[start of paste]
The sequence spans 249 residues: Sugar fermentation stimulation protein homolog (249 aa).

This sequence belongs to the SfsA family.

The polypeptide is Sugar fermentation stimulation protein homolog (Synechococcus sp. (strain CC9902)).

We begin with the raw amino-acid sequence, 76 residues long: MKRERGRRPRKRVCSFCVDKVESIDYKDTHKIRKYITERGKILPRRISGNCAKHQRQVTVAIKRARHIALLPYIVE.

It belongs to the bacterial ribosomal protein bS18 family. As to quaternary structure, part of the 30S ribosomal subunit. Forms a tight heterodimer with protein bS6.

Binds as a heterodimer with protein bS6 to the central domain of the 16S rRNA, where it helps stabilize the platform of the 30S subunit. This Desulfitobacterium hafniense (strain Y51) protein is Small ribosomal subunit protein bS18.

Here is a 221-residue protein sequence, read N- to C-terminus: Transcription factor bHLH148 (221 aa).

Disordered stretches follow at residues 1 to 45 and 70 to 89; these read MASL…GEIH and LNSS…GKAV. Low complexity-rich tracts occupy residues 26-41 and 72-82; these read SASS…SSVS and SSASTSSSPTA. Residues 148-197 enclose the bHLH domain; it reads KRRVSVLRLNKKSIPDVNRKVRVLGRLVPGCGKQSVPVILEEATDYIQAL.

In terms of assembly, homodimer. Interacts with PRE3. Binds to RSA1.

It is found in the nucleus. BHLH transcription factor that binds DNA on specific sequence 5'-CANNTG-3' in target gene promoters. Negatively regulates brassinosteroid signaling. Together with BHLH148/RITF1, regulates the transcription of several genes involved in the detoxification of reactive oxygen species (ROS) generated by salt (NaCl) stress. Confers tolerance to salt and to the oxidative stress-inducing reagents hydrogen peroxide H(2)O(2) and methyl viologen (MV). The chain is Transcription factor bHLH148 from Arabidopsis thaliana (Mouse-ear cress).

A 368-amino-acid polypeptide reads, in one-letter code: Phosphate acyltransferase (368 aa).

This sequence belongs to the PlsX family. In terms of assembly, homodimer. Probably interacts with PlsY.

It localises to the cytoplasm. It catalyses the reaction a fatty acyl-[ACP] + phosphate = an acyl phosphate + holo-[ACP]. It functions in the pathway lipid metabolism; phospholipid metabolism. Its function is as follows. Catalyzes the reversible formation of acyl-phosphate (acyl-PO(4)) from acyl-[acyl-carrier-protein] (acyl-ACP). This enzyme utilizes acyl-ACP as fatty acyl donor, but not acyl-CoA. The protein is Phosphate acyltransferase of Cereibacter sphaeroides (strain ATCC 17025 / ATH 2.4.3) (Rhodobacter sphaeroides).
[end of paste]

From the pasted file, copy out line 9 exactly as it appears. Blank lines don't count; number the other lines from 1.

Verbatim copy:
In terms of assembly, homodimer. Interacts with PRE3. Binds to RSA1.